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dc.contributor.authorChaboyer, Wendyen_US
dc.contributor.authorThalib, Lukmanen_US
dc.contributor.authorFoster, Michelleen_US
dc.contributor.authorBall, Carolen_US
dc.contributor.authorRichards, Brenten_US
dc.description.abstractPatients discharged from the intensive care unit may be at risk of adverse events because of complex care needs. OBJECTIVE: To identify the types, frequency, and predictors of adverse events that occur in the 72 hours after discharge from an intensive care unit when no evidence of adverse events was apparent before discharge. METHODS: A predictive cohort study of 300 patients from an adult intensive care unit was undertaken. An internationally accepted protocol for chart audit was used. Frequency of adverse events was calculated, and logistic regression was used to determine independent predictors of adverse events. RESULTS: A total of 147 adverse events, 17 (11.6%) of which were defined as major, were incurred by 92 patients (30.7%). The 3 most common adverse events, hospital-incurred infection or sepsis (n = 32, 21.8%), hospital-incurred accident or injury (n = 17, 11.6%), and other complication such as deep vein thrombosis, pulmonary edema, or myocardial infarction (n = 17, 11.6%) accounted for 44.9% (n = 66) of all adverse events. Two predictors, respiratory rate less than 10/min or greater than or equal to 25/min and pulse rate exceeding 110/min, were significant independent predictors; requiring a high level of nursing care at the time of discharge was a significant predictor in univariate analysis but not in multivariate analysis. CONCLUSION: Taking, recording, and reporting vital signs are important. Nursing care requirements of patients at discharge from the intensive care unit may be worthy of further investigation in studies of patients after discharge.en_US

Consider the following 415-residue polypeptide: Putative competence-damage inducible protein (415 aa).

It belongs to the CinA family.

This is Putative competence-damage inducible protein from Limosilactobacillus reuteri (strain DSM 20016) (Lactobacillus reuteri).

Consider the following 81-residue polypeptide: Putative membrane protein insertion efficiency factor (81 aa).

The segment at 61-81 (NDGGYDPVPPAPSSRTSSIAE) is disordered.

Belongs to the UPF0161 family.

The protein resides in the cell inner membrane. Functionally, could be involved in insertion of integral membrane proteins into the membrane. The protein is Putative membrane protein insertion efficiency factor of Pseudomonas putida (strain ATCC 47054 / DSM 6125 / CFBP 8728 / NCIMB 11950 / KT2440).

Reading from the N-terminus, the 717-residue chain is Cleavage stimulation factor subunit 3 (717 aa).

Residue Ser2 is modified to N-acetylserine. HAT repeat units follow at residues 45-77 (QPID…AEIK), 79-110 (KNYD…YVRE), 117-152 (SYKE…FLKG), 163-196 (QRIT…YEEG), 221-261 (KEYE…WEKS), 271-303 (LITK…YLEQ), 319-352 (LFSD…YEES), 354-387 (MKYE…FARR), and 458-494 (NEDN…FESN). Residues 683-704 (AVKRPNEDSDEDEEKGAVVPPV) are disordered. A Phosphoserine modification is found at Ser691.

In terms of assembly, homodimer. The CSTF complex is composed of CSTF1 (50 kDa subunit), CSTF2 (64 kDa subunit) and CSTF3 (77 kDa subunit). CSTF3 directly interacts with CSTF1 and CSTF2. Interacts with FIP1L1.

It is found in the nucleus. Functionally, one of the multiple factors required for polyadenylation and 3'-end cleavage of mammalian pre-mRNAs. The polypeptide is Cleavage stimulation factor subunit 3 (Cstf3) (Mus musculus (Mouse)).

dc.publisherAmerican Association of Crtical Care Nursesen_US
dc.publisher.placeUnited Statesen_US
dc.relation.ispartofjournalAmerican Journal of Critical Careen_US
dc.titlePredictors of adverse events in patients after discharge from the intensive care uniten_US
dc.typeJournal articleen_US
dc.type.descriptionC1 - Peer Reviewed (HERDC)en_US
dc.type.codeC - Journal Articlesen_US
gro.facultyGriffith Health, School of Nursing and Midwiferyen_US
gro.rights.copyrightCopyright 2008 American Association of Critical-Care Nurses (AACN). Self-archiving of the author-manuscript version is not yet supported by this publisher. Please refer to the journal link for access to the definitive, published version or contact the authors for more information.en_AU
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